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134 Dead, 76,887 Houses Destroyed As Flooding Hits Jigawa

Heavy flooding in Jigawa State has resulted in the death of 134 persons and destroyed 76,887 houses.

The deputy governor of the state, Alhaji Umar Namadi disclosed this when he hosted the United Nations Children Emergency Fund (UNICEF) official, Rahman Rihub Mahmud Fara on Saturday.

He said the state lost property worth more than N1.5 trillion to the floods.

A total of 22 roads and 11 bridges were completely washed away by the floods, he said.

The deputy governor said an entire village was also completely destroyed.

He said the flood affected 272,189 people, out of which 76,887 lost their houses.Mr Namadi said Kirikasamma and Birniwa local government areas are greatly affected.

UNICEF chief field officer in Kano, Katsina and Jigawa, Mr Fara, said they came to assess the situation and see what could be done to alleviate the suffering of the communities affected by flood in the state.

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Environment

Flooding Kills 662, Displaces 2.4m Nigerians In 2022

Flood in 2022 has led to death of 662 people and displaced 2,430,445 others in different parts of Nigeria, Director General, National Emergency Management Agency (NEMA), Mustapha Habib Ahmed, has said.

Ahmed revealed that another 3,174 people were wounded during the flood disaster.

Ahmed made these revelations on Monday in Abuja at the opening ceremony of a one-week strategic executive seminar for staff of the agency and wider Nigerian emergency management by the Bournemouth University Disaster Management Centre (BUDMC).

He said thousands of houses, hectares of farmlands and several critical national assets were also destroyed by the raging floods, noting that the agency, alongside the state governments and other partners, was working towards the long-term recovery of impacted communities across the nation.

According to the DG, the agency brought in United Kingdom and overseas experts to support governments and multi-national organisations with disaster and crisis preparedness, response and recovery for the seminar.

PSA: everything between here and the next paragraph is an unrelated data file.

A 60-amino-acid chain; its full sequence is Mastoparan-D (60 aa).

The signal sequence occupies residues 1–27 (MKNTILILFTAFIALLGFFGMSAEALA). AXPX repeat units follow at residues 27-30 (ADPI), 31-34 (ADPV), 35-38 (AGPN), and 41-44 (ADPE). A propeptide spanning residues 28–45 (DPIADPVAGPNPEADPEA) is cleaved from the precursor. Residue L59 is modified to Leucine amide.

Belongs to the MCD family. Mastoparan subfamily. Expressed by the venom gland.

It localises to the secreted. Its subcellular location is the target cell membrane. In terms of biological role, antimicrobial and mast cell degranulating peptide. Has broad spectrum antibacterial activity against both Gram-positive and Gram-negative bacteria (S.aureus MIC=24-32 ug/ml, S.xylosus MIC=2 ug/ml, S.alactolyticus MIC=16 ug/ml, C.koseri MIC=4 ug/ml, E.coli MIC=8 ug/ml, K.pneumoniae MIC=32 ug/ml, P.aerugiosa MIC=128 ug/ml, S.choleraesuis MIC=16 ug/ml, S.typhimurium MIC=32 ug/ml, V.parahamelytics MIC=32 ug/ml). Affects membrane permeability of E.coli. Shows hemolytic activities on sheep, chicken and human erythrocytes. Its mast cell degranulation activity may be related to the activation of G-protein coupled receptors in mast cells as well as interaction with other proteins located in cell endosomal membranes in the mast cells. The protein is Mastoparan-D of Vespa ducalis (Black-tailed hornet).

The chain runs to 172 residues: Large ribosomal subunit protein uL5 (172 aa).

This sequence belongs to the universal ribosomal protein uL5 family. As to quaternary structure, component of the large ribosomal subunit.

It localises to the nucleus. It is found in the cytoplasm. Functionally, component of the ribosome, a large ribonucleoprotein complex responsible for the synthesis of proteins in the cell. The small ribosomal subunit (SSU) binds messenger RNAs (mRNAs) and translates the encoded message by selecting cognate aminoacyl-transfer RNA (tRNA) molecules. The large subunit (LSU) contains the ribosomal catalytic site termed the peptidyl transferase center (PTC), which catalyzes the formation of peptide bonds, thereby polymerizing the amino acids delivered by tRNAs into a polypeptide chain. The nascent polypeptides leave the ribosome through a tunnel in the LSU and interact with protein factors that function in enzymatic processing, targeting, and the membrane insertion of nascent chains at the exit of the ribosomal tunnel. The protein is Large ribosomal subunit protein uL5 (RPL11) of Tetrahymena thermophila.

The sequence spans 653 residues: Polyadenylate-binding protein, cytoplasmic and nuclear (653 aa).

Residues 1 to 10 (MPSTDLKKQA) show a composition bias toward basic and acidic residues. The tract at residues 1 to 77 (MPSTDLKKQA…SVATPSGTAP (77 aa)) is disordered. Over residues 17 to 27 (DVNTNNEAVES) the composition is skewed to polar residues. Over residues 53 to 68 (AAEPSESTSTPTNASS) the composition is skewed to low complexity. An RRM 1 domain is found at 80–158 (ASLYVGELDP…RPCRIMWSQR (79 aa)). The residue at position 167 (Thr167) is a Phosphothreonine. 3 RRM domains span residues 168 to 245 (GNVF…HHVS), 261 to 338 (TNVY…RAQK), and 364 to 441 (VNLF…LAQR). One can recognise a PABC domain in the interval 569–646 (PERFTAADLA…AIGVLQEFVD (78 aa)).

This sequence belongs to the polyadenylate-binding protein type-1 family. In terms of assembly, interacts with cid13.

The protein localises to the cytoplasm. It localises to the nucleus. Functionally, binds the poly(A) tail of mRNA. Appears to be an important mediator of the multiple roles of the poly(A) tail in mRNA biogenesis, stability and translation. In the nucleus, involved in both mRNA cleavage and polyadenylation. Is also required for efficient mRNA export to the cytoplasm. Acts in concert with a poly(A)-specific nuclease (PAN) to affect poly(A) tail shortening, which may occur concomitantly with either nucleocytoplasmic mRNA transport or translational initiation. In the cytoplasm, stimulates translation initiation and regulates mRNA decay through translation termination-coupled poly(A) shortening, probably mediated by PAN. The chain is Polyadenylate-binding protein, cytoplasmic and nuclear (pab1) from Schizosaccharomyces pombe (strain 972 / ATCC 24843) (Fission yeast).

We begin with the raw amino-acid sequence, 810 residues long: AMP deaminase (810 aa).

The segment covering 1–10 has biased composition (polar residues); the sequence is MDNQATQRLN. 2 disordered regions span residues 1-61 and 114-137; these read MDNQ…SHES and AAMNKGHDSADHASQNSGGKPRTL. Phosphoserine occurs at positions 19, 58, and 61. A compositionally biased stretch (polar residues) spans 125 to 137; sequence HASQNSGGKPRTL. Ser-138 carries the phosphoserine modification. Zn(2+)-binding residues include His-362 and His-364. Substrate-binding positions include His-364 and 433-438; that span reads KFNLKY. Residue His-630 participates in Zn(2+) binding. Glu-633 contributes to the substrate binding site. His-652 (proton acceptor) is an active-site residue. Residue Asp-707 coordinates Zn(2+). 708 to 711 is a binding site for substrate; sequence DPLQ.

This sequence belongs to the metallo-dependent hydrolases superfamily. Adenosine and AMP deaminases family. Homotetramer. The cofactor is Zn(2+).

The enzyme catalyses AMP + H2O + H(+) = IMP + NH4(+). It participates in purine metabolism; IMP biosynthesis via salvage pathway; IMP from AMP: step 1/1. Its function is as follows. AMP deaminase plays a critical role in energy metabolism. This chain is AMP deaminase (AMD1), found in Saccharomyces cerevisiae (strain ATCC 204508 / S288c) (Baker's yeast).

Ahmed predicted flooding this year but was not certain how severe it would be.

“After this training and the release of the Seasonal Climate Prediction by NiMet and the flood outlook by NIHSA and we do the risk mapping, we will write to the governors. We will identify areas and show them the areas that will be affected,” he said.

Ahmed called for synergy with state governments to effectively tackle flooding and its effect.

“I believe all the 36 states must take this course; they should replicate it to the local emergency management committee that they will set up.

“We have to prepare in time. We are planning early so that we get ready early,” he added.

The Director, Human Resource Management (NEMA), Mr Musa Zakari, said fast climatic changes led to increase in frequent natural disasters in the nation.

He said the agency might need to re-examine some fundamentally new and profoundly more efficient approaches to disaster management.

An expert from BUDMC, Mr Richard Gordon, said there must be a Nigerian way of solving Nigerian disaster issues.

He said participants would be trained on various ways to manage disasters better.

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Environment

Climate Activist, Thunberg Arrested For Protesting Against Coal Mine Expansion In German Village

Climate activist, Greta Thurnberg has been arrested alongside other activists for protesting against coal mine expansion in Lützerath, a village in North Rhine-Westphalia, Germany.